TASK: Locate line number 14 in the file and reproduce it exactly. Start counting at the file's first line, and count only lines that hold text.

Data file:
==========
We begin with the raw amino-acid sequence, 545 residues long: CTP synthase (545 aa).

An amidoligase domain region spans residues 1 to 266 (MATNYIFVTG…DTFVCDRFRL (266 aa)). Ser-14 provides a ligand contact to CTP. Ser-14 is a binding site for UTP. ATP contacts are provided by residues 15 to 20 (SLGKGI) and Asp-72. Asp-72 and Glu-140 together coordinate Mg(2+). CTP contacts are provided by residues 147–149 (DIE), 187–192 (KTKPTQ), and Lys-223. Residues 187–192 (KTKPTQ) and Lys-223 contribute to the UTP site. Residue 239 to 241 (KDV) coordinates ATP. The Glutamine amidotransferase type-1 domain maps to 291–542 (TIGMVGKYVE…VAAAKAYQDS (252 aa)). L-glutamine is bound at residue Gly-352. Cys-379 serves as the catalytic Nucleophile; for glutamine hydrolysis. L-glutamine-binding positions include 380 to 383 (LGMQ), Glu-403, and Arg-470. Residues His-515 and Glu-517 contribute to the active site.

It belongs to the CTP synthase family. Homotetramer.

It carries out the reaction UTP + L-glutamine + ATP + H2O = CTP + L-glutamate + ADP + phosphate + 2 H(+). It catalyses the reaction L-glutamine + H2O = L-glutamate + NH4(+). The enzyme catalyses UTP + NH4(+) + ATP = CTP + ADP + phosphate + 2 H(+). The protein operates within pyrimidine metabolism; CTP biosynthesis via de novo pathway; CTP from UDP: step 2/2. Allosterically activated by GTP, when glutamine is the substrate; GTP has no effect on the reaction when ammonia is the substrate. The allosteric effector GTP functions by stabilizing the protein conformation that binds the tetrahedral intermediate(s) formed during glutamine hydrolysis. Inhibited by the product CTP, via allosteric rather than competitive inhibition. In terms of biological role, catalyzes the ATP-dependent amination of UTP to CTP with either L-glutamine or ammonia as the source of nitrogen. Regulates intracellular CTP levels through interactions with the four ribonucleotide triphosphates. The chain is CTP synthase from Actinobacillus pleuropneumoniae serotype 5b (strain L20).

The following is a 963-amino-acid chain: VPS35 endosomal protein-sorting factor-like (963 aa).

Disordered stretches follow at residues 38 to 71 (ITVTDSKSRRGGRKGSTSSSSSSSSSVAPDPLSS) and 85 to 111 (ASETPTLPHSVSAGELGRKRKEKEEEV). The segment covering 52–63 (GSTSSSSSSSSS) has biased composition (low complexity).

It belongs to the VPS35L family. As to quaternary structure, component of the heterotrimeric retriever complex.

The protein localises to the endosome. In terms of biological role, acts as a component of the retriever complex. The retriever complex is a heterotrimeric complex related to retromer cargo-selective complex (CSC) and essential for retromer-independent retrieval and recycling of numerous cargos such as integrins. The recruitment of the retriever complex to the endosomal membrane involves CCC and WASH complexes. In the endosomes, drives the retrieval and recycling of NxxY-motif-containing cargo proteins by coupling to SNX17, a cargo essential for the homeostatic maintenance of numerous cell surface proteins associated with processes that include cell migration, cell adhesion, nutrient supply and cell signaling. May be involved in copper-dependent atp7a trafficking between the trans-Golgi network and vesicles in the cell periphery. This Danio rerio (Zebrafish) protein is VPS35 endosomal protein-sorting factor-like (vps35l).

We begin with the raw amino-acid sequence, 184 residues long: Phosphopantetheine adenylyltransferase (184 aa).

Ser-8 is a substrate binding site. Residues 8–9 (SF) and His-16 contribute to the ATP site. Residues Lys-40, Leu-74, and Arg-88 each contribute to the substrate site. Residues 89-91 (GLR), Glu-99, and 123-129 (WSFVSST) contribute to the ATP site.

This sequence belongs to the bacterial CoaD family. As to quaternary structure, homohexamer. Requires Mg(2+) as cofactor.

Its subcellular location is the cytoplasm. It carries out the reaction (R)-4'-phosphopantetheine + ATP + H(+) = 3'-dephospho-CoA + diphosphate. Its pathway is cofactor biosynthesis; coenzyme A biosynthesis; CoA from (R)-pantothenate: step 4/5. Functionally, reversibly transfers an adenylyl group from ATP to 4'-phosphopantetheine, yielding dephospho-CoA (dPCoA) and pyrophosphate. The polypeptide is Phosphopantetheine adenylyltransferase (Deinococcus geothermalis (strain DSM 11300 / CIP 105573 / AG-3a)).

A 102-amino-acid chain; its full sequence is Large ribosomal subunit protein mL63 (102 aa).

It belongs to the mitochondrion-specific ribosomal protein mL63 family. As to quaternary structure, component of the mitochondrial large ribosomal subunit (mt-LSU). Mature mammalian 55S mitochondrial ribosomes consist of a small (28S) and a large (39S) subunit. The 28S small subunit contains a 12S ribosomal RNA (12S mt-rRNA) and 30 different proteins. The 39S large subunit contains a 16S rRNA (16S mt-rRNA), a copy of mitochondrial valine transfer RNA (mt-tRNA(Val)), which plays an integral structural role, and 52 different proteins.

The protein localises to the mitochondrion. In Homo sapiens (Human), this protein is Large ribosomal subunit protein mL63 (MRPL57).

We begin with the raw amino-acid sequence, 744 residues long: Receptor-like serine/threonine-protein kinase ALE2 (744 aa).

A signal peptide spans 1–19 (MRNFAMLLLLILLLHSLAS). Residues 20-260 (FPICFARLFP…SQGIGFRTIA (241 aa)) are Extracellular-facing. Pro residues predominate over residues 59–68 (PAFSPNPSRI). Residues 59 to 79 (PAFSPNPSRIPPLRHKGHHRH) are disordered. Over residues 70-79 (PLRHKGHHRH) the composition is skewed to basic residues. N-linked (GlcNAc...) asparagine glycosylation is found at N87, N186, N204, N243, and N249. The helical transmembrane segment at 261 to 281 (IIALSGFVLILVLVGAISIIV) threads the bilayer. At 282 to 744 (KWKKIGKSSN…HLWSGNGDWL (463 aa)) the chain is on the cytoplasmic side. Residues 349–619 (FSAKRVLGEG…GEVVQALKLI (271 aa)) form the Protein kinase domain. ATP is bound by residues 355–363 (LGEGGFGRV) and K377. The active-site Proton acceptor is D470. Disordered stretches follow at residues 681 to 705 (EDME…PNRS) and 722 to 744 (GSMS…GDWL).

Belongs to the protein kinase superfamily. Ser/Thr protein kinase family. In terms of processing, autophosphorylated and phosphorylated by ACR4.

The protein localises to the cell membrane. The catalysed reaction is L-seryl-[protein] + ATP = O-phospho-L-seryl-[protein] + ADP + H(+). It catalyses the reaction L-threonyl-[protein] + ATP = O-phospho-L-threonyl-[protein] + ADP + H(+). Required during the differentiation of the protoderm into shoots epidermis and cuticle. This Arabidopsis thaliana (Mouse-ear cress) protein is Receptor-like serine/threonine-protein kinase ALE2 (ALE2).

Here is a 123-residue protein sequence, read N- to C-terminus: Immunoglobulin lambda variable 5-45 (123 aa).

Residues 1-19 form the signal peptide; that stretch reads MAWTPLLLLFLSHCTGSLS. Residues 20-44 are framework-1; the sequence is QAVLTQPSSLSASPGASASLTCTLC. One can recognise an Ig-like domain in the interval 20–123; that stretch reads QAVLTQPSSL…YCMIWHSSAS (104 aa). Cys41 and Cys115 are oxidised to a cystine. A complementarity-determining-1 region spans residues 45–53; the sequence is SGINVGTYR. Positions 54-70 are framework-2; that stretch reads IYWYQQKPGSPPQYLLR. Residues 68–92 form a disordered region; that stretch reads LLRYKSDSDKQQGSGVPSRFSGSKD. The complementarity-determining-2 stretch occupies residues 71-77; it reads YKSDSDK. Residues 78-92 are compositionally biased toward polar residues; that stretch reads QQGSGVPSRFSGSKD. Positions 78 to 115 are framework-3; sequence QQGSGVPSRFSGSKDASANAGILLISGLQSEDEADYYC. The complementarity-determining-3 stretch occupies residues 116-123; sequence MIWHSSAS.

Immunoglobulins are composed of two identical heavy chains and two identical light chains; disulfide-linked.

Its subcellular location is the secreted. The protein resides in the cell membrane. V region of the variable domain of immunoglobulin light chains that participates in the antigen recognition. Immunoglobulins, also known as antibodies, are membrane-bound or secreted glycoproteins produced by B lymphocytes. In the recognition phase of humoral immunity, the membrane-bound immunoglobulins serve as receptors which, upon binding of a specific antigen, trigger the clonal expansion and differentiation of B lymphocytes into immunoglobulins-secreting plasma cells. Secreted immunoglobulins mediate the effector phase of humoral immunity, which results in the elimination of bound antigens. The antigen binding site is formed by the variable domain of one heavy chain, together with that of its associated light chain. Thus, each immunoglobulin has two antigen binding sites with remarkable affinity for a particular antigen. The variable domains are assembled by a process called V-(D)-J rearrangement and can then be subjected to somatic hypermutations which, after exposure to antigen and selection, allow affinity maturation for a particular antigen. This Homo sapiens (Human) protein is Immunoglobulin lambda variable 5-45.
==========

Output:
It belongs to the mitochondrion-specific ribosomal protein mL63 family. As to quaternary structure, component of the mitochondrial large ribosomal subunit (mt-LSU). Mature mammalian 55S mitochondrial ribosomes consist of a small (28S) and a large (39S) subunit. The 28S small subunit contains a 12S ribosomal RNA (12S mt-rRNA) and 30 different proteins. The 39S large subunit contains a 16S rRNA (16S mt-rRNA), a copy of mitochondrial valine transfer RNA (mt-tRNA(Val)), which plays an integral structural role, and 52 different proteins.